torsdag den 14. maj 2009

JavaScript - the Web site performance killer, Google guru says

Det var som 7 Søren ...

I'll be damn ...

  JavaScript Ahead


The scripting language is one of several culprits that slow Web site loading

Nowadays, even regular Web surfers know some of the things to do when designing a Web site for fast performance. Cut the number of requests to the Web server. Shrink JPEG sizes. Enlist the services of a content delivery network vendor like Akamai Technologies Inc. or Limelight Networks Inc.

Problem is, according to Steve Souders, steps like those, which are aimed at optimizing the Web server, make only a tiny impact.

"We used to tear apart the Apache [Web server] code to figure out what Yahoo was doing," said Souders, who was Yahoo Inc.'s chief performance engineer for several years before moving to Google Inc. in the same role.

But after performing a detailed analysis, Souders discovered something startling: Only 10% to 20% of the time it took to load a Web site could be attributed to the Web server.

The vast majority was the result of code executing inside the Web browser, said Souders at a talk on Tuesday at Microsoft Corp.'s Tech Ed conference in Los Angeles (download PowerPoint here).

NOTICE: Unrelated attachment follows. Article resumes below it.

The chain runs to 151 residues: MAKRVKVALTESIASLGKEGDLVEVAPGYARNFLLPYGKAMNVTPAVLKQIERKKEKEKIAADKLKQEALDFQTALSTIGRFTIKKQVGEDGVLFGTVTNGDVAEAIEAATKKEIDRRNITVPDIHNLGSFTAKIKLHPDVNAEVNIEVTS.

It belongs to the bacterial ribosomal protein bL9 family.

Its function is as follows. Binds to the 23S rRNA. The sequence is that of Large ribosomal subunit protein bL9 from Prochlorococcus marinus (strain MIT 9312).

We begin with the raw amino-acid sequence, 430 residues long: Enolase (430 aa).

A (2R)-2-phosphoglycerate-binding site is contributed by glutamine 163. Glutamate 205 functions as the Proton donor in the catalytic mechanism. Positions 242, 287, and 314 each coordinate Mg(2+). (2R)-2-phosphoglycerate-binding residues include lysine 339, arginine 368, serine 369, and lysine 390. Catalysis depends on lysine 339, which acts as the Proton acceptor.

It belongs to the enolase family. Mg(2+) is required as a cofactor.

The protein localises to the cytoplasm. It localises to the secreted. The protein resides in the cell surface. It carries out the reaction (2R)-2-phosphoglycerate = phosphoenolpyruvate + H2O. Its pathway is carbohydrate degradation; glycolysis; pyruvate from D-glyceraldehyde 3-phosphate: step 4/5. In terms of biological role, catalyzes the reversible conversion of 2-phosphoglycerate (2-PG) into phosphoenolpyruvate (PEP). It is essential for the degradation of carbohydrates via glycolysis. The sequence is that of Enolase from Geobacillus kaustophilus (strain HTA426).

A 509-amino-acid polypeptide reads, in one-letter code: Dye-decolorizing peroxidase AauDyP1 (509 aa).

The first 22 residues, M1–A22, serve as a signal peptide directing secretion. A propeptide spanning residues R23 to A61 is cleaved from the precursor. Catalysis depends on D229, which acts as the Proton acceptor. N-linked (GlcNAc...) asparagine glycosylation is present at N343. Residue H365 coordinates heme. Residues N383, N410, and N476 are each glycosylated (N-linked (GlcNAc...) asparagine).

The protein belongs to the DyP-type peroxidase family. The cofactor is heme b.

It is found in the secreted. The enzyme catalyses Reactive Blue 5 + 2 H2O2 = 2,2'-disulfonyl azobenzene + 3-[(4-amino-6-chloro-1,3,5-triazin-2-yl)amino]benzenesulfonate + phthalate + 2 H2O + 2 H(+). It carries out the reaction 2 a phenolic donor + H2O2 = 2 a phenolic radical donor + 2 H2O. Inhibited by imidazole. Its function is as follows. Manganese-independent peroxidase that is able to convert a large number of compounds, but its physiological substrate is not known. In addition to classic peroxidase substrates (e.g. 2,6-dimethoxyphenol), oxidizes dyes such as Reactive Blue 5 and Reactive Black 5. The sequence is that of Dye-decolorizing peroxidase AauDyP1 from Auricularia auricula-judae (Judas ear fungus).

In today's AJAX-heavy Web sites, the offending code is usually JavaScript, Souders said. That's not because JavaScript files on a Web page are large, they aren't; it's because of the way Web browsers treat JavaScript, he said.

"The first generation of Web browsers decided that because they had to execute all of the JavaScript files in order, we might as well execute one while stopping all other downloads" -- and preventing any other code from being executed or rendered, he said.

That might have made sense a decade ago, but in today's era of PCs powered by dual- and quad-core CPUs, it doesn't. And the cost of the delays created can be high.

Google has found that a 500-millisecond delay results in a 20% decrease in Web traffic, while Inc. has seen a 100-millisecond delay cutting its sales by 1%, Souders said. [...]

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